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Roger De Hoveden The Annals vol.1., From A.D. 732 To A.D. 1180.


Sir John Froissart's Chronicles of England, France, Spain and the Ajoining Countries from the latter part of the reign of Edward II to the coronation of Henry IV in 12 volumes 

Chronicles of Enguerrand De Monstrelet (Sir John Froissart's Chronicles continuation) in 13 volumes 

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Roger De Hoveden
The Annals vol.1., From A.D. 732 To A.D. 1180.
page 416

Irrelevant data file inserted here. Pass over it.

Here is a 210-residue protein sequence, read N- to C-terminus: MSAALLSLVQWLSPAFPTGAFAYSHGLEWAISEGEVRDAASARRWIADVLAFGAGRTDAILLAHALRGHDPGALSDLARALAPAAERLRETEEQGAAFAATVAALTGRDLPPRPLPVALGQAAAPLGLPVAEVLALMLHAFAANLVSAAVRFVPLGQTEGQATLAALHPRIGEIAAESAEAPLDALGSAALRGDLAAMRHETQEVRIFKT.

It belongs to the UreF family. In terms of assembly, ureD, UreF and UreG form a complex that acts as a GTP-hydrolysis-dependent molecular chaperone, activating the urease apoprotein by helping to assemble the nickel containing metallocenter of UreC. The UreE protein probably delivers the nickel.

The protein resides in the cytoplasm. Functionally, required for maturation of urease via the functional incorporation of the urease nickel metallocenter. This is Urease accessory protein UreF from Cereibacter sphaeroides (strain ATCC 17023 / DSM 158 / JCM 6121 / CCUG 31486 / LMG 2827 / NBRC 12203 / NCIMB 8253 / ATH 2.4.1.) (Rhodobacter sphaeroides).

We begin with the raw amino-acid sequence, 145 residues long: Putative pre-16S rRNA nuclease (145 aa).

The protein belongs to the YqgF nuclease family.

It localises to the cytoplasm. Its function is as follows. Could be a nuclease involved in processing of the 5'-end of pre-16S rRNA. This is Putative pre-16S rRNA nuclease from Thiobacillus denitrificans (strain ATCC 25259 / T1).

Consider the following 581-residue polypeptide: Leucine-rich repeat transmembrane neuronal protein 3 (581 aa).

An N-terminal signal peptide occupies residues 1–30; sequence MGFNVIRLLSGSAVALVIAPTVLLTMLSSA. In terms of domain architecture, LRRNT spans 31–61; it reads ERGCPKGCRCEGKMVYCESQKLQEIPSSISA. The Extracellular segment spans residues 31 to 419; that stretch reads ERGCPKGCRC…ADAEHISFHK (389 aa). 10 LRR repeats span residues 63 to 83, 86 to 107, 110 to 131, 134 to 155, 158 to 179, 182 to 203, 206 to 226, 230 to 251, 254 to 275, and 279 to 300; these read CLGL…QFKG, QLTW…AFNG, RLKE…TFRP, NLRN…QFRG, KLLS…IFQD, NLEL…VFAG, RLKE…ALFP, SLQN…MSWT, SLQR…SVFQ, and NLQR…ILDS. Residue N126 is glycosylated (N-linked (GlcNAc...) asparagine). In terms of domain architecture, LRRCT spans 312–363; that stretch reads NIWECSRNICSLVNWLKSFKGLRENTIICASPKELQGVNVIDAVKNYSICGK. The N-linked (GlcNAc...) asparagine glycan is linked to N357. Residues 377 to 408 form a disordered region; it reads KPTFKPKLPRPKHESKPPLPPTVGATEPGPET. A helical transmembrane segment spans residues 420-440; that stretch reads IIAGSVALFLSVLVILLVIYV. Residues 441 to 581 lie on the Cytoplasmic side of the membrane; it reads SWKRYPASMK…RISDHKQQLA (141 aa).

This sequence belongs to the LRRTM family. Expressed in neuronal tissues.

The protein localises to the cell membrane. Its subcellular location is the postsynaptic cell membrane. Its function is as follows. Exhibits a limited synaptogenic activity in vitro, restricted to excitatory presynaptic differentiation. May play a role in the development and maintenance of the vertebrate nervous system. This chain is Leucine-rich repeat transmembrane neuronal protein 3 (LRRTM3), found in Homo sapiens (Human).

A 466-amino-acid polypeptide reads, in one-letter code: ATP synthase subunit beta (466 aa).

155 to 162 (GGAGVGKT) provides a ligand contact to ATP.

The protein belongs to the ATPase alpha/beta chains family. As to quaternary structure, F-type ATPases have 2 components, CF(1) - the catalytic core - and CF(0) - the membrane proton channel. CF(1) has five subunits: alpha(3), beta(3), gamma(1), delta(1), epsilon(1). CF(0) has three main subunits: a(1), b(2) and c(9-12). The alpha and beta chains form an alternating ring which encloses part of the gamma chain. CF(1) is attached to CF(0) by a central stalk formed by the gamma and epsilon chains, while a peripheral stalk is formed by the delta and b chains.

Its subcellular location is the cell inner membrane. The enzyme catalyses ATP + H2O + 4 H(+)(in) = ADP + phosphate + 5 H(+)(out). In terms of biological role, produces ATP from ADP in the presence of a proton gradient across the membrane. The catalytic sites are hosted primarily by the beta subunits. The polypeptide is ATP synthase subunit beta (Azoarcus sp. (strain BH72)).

A.D. 1175. DEPRIVATION OF WILLIAM DE WALTERVILLE. king had sent to Rome. He found our lord, the king, staying at Winchester, on -which, the king went forth to meet him, his son Henry being with him, and they received him with all becoming honor. Our lord, the king, prolonging his stay for some days at Winchester, treated, at very great length, on the restoration of peace between Roger, the archbishop of York, and Richard, the archbishop of Canterbury, the chapel of Saint Oswald at Gloucester, and the carrying of the cross of the archbishop of York. At length, by the management of the king, an arrangement was made between the above-named archbishops to the following effect. The archbishop of Canterbury released and acquitted to the archbishop of York the chapel of Saint Oswald, at Gloucester, from all jurisdiction on his part, as though it were a private chapel belonging to our lord the king. He also absolved the clerks of the archbishop of York, whom he had excommunicated ; and as to the carrying of the cross, and the other disputes which existed between their churches, they agreed to abide by the decision of the archbishop of Rouen and other neighbouring bishops of the kingdom of Prance. And upon this, they were to keep the peace between them for the space of five years ; upon condition that neither of them should seek to do any harm or injury to the other until the said controversy should have been settled, and brought to a due conclusion by the above-named archbishop and the other bishops. Also, the above-named cardinal, Hugezun, gave to our lord, the king, permission to implead the clergy of his kingdom for offences against his forests and taking venison therein. In the same year, Richard, archbishop of Canterbury, deprived William de Walter ville, abbat of Saint Peter de Burgh,68 ^because he had broken into the cloisters of his abbey, and attempted to carry off with a violent and armed band of men the relics of the Saints, together with an arm of Saint Oswald, the long and Martyr; in the defence of which, some of the monks and servants of the church were wounded, and others slain. However, the chief and especial cause of this deprivation was, that our lord the king hated him on account of his brother Walter de WaltervBle, whom, together with other enemies of the Iring, he had harboured during the time of the hostilities. In the same year, died Reginald, earl of 6 3 Peterborough.

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